Before you go out and buy your next pair of running shoes, take a look at this short and fascinating video from the brilliant Leslie Kaminoff:


Heel – little toe – big toe:

Next time you go for a walk, pay attention to the way your feet move – do they fit this healthy pattern? If you experience knee, hip, back or neck pain, then you might notice that you’re putting extra weight on to one particular side of the foot.

Luckily, you can change your habits with just a little but of attention.

 Your feet tell you a lot about your current state of health:

Cold feet, numbness or tingling could indicate a circulation, thyroid problem or even diabetes, while a sudden cramping in the foot could dehydration or that your diet is lacking magnesium calcium or potassium if it happens often. Plus, although no one particularly wants hairy toes, a lack of hair there is actually a big indicator of poor circulation….

If you ever experience sore feet, or pain in the joints above, try a short sequence of movements to help wake up your feet in the morning or relax them before you go to bed:

  •  Rolling a tennis ball underneath the foot can really help to relax the muscles and tendons of the foot after a long day on your feet or after a run. Doing this before you wake up is also brilliant for stimulating circulation in the foot.
  •  Standing with the feet about hip distance, lift and spread the toes, replacing them again one by one. Feel the pathway of weight traveling through the heel, little toe and big toe. We don’t often bring this much awareness to our feet, but taking care of just one part of ourselves can lead to total self care and long term health and happiness.
  •  Massaging the feet when you wake up or before you go to bed again stimulates circulation, and helps to stretch out and free up the foot if it’s been squeezed in to a shoe all day.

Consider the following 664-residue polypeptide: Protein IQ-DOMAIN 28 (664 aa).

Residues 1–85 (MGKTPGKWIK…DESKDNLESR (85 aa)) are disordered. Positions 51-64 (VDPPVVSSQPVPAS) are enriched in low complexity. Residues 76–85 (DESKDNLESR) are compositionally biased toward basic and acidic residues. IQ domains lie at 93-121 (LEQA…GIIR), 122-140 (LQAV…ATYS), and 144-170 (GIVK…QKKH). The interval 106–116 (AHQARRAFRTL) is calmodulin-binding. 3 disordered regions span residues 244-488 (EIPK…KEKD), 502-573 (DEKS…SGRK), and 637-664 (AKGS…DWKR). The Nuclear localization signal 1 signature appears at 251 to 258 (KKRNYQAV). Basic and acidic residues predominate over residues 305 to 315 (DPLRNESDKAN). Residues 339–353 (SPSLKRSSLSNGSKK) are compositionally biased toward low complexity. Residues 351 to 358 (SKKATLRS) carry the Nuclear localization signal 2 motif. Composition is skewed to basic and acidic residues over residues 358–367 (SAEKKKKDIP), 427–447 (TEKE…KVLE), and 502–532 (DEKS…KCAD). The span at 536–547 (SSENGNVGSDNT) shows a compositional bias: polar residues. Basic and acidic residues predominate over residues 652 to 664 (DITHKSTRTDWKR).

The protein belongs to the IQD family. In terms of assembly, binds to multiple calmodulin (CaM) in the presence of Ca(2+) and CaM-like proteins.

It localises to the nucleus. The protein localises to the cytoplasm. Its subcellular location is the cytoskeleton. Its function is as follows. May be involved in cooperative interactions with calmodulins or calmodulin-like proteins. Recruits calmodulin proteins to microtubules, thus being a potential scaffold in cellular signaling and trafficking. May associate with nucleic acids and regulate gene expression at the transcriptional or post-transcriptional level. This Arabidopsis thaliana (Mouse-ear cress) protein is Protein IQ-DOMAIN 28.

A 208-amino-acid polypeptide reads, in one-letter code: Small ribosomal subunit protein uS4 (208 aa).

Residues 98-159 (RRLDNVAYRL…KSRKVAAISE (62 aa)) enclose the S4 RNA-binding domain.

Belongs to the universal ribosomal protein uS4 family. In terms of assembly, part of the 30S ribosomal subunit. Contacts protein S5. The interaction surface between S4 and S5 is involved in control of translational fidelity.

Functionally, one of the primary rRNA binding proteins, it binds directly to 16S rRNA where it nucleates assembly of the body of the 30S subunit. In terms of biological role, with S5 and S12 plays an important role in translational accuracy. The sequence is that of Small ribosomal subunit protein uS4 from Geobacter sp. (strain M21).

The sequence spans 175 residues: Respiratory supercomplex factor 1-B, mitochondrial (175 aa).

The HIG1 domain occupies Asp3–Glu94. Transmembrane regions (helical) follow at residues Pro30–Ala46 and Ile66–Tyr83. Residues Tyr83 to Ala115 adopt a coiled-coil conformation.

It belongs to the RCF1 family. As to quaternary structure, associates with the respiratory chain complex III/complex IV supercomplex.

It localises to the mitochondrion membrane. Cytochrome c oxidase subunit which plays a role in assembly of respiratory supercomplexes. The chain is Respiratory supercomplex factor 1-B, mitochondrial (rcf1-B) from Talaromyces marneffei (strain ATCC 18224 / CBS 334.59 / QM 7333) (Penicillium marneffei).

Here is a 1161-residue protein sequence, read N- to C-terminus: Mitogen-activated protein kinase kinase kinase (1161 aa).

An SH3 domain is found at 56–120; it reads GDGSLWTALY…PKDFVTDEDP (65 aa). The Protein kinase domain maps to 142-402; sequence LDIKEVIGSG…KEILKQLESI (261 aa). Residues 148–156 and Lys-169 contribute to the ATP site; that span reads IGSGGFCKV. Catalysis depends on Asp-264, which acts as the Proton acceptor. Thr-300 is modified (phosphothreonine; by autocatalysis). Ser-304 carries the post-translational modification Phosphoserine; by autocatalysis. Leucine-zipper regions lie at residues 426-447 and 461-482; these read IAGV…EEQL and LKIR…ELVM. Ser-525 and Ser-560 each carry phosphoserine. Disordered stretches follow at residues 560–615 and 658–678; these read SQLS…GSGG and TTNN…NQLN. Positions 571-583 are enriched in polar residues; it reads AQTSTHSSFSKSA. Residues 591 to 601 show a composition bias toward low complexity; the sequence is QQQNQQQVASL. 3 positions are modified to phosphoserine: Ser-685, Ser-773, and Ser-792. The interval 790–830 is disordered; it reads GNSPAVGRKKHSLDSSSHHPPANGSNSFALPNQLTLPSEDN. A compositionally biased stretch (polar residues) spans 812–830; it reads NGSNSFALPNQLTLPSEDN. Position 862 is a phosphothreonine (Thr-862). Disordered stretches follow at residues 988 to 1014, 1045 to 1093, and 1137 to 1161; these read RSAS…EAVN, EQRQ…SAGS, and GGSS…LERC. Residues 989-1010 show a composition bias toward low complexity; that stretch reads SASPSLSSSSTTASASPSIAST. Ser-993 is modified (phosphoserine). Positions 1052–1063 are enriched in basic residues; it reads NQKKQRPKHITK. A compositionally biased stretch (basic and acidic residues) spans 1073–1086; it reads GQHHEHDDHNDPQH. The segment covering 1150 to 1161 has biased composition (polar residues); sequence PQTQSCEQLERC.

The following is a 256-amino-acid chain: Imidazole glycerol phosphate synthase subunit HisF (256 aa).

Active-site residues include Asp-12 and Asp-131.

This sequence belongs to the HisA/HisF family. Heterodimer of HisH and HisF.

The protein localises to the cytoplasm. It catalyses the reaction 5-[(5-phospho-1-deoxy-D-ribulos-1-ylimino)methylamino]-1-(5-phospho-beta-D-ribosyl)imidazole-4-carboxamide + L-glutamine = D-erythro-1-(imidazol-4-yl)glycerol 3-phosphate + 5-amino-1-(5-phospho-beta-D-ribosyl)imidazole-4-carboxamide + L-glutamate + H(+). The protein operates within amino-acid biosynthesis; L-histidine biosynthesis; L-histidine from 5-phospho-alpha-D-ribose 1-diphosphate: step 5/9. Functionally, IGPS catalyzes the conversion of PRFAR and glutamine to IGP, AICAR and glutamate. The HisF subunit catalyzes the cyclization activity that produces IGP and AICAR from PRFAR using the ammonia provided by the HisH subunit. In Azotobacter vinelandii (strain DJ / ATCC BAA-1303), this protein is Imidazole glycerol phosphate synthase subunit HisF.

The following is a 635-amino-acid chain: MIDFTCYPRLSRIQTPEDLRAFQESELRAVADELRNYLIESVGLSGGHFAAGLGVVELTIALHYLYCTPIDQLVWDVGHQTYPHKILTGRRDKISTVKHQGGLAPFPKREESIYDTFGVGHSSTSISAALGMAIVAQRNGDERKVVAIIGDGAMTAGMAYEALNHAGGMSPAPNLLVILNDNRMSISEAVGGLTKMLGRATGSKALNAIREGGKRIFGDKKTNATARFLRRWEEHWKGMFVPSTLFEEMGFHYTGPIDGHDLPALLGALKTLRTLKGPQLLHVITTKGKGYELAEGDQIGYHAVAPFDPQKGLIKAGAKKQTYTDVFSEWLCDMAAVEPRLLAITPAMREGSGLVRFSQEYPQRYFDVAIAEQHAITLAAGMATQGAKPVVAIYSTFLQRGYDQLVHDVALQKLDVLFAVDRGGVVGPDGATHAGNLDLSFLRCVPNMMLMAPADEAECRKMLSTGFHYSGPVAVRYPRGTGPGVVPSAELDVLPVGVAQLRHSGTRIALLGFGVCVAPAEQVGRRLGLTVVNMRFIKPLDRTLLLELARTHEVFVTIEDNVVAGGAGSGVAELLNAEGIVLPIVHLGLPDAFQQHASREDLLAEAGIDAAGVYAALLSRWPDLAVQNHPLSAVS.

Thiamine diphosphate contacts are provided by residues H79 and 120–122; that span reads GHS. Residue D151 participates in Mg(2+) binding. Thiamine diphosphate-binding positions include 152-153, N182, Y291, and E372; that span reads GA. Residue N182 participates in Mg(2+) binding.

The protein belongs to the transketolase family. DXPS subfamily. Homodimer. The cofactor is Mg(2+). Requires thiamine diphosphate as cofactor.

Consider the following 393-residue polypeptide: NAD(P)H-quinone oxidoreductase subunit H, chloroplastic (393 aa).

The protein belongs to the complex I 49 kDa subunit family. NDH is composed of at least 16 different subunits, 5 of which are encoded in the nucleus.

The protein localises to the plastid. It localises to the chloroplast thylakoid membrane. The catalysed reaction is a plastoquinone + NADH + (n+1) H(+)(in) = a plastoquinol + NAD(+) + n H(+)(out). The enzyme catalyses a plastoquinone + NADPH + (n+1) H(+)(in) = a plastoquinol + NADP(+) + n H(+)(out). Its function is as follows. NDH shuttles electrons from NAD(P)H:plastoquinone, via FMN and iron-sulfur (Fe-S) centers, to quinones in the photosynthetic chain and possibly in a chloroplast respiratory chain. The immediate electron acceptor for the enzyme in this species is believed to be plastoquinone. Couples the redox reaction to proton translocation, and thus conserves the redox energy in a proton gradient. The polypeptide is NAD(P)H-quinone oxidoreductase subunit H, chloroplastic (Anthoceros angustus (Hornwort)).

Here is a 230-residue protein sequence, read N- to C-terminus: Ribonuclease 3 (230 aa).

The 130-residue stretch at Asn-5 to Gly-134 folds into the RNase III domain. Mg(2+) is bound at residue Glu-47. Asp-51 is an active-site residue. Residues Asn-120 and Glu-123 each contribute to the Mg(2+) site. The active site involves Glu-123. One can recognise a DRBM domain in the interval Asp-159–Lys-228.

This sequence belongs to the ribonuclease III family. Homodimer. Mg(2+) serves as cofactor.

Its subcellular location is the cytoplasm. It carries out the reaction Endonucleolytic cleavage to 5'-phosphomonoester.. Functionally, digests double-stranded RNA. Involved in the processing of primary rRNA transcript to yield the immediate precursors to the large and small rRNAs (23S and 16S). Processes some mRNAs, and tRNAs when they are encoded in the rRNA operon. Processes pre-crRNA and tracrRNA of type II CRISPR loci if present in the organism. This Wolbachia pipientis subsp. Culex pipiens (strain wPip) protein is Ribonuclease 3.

If we’re healthy, our feet will carry us around for our whole lives (that’s a looooong time). We rely on them a LOT, so taking care of them is one way to make sure we’re happy and healthy in the long run. Apply this little bit of mindfulness to a part of the body that often gets neglected, and over time you’ll notice a difference in your overall wellbeing.


“You have brains in your head. You have feet in your shoes. You can steer yourself in any direction you choose. You’re on your own, and you know what you know. And you are the guy who’ll decide where to go”.

– Dr. Seuss

One response to “MINDFUL MONDAY – Feet First”

  1. […] Stand in Tadasana (mountain pose) and become aware of the feet. Balancing postures require a sense of grounding and stability, which comes when we’re able to cultivate an even weight through each part of the foot. Many of us have a tendency to pronate or supinate the feet slightly, which can cause a whole host of other problems for the body (such as knee, hip and back pain), and it’s also likely to interfere with how challenging we find balancing on one foot. (click here for another post all about the importance of healthy feet). […]